Americans aren't happy with auto dependence

Train advocates hear it all the time: "Americans like their cars too much, and our communities are too spread out, for passenger trains to really be viable here," or some variation on that statement. But those who make such sweeping declarations likely aren't paying close enough attention to what's happening in most of the country's metropolitan regions, and are unaware of the increasingly evident trends in Americans' travel habits as evidenced by most data gathered over the past decade.

The Urban Land Institute's "America in 2013" survey reveals, among other findings that contradict the stereotypical view of "the American dream," that 61% of those surveyed prefer a shorter commute, even if it means having a smaller home, and 53% want to live close to shops, restaurants and offices, while 51% prioritize the availability of public transportation.

Respondents ranked their community's walkability third in importance, behind only neighborhood safety and quality of public schools. 22% of respondents walk to a destination nearly every day. And 62% of those planning to move in the next five years say they'd prefer to live in a mixed-use community, where shopping, recreation, employment and education are close by.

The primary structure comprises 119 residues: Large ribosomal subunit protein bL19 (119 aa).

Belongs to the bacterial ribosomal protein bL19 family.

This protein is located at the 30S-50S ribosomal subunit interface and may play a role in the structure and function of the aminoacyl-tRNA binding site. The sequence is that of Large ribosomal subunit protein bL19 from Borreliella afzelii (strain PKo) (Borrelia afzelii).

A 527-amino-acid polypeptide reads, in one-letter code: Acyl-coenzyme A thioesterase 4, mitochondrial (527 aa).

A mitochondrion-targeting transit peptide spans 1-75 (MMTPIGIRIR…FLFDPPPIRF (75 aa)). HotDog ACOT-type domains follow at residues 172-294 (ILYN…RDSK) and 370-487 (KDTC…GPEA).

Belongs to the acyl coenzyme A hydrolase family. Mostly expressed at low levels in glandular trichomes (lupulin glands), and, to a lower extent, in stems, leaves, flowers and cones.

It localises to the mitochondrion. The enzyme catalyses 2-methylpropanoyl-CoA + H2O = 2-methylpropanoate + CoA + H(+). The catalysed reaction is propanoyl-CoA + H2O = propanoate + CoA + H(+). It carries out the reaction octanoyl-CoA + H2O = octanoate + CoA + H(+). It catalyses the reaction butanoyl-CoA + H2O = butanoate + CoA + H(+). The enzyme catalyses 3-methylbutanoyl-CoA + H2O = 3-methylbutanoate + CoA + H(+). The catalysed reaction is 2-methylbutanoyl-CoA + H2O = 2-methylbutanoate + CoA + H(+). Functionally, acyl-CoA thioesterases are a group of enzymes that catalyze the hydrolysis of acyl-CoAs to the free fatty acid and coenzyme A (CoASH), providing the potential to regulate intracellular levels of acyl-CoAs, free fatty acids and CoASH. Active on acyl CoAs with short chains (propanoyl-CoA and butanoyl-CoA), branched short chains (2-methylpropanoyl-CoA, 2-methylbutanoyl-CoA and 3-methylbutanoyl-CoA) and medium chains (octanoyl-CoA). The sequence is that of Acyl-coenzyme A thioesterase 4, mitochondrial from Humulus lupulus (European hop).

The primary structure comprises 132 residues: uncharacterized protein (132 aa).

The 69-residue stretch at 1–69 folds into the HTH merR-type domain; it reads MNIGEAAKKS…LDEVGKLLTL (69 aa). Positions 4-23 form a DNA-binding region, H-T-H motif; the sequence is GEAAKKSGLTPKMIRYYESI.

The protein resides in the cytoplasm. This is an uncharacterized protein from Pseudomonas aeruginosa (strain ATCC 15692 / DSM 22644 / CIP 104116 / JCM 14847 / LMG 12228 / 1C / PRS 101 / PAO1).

The number of miles each American drives each year peaked in 2004, and has slowly decreased each year since, according the U.S. Public Interest Research Group (US PIRG) Education Fund in a recent report. This despite a growing population. The trend is partially attributed to the dramatic shift in preference away from driving amongst Millennials (those currently between the ages of 16 and 34). Their miles driven dropped a whole 23% from 2001 to 2009 as many chose to live in walkable neighborhoods and opted for public transportation, including trains.

The "Driving Boom" is over, says US PIRG. Even the most conservative scenarios do not show driving regaining its 2004 peak. This is something for policy makers to consider, as the infrastructure that is built today will largely serve the younger generation as they become the nation's leaders. Assuming these trends continue, it becomes even clearer that we can't afford to delay investment in an infrastructure that supports a less car-dependent lifestyle--including trains for fast, safe, convenient trips across town or between cities.

Here's a handy infographic from Visual.ly that lays out these recent trends. Please share it with your friends and family: